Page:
The Tiny Bang Story: review

Guest Reviewer: James C

Have you ever tried one of those magic eye pictures? You know, the ones where you stare incessantly at some coloured blobs, trying to make out some hidden image? Well if you have, playing The Tiny Bang Story may be likened to that experience – spending ridiculous amounts of time staring at a picture, trying to discover the ‘secrets beneath’.

The Tiny Bang Story is part point and click adventure, part puzzle solving game. You are dropped in a universe where everyone is born mute. There is no dialogue, no text and no voice acting (save for a few grunts here and there). You are given no clue as to how to solve the puzzles with the exception of the odd picture or diagram. This might sound a little daunting until you note the PEGI 3 rating on the box, then it all becomes clear. That’s right, you guessed it, it’s a game for children.

You may be forgiven then, for believing you can install the game and prepare for your brain to take a holiday for a few hours. This would be true if it were not for the bulk of the game revolving around observation. Eye-watering observation. The Tiny Bang Story can best be explained as ‘Where’s Wally?’ with a few puzzles thrown in for good measure. It’s like the developers take great pleasure in hiding the smallest of images in the most obscure of places just to strain your eyes.

Levels are better described as pictures, pieces of interactive artwork where you are tasked with finding objects and solving puzzles to progress to the next picture. Though the mention of puzzles here may be a bit misleading. The Tiny Bang Story does indeed have puzzles, but they lack any real thought behind them. Since there is no communication within the game, there is no way to explain detailed mechanics or imply any subtlety in puzzle design. You locate a puzzle because your cursor turns into cogs when hovering over part of the picture. It is never really made clear why you need to solve the puzzles or what the overall goal is. They seem to exist within the game with no more purpose than to make you solve them before continuing and as if you thought it couldn’t get worse, they are not challenging. Ever.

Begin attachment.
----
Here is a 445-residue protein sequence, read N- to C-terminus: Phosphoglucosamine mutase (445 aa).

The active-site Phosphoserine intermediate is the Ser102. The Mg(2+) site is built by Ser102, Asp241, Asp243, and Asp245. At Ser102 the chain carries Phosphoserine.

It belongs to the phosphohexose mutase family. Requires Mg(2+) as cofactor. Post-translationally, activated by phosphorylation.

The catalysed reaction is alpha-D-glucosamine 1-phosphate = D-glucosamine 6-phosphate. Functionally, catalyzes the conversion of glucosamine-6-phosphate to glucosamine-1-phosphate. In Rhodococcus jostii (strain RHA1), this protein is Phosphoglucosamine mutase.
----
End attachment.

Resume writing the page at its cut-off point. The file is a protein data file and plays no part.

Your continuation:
Not once during the game will you get stuck trying to figure out what to do; for the most part you either know the answer as soon as you see the puzzle, or go through a process of trial and error to solve it. An example of this would be one particular puzzle that requires you to place some valve wheels on a set of pipes. There are only a certain number of places to stick the valves and trying every possible combination would take a couple of minutes. Because there is this lack of difficulty, you do not feel a sense of reward when you complete the puzzles or find all the items needed to progress.

The game is heavy on detail, which helps game design when your game revolves around finding needles in a stack of even more needles. While the concept of hunting for an image hidden somewhere within a larger image is entertaining for a while, this does not lend itself well to playing for any length of time. In fact, it becomes quite boring. The artwork itself can be fun to look at for a while but when you are forced to look at the same few images for long periods of time, the novelty wears off.

The Tiny Bang Story is not a very long game at all, after a couple of hours you will realise you are approaching the end of the game. This may be greeted with a sigh of relief or with a pang of disappointment because, while the game was not particularly exciting, the music is pretty good. It probably makes sense that if you are going to have a game with no dialogue, you better make sure the background music is exceptional. In this case, it is. There is a soothing and relaxing nature to the music, so much so you may feel you are being secretly brainwashed while playing. So appealing is the music in The Tiny Bang Story, they include a CD of it in the collectors edition.

It should be mentioned that the game can be bought on digital download for half the RRP of £19.99 but this version does not contain the soundtrack which is definitely worth picking up.

So all in all, The Tiny Bang Story is a great game if you are looking to distract younger cousins/siblings/offspring while you go play something violent and bloody. It is not really going to hold the attention of anyone who has passed puberty for much more than an hour (two if you enjoy the music) but serves as a slower, more relaxed gaming experience than your usual fare. Ideally, this game would do well as an iPad or iPhone game; these devices are a safe haven for the more casual title. Well it seems perhaps developers Colibri agree, and are looking at porting the game to the iPad in the future.

 

 

 

 

[This review was written by guest author James C who runs a gaming related YouTube channel and blog and is not directly affiliated with any staff member, apart from those that he is.]

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Written by Ian D

Misanthropic git. Dislikes: Most things. Likes: Obscure references.

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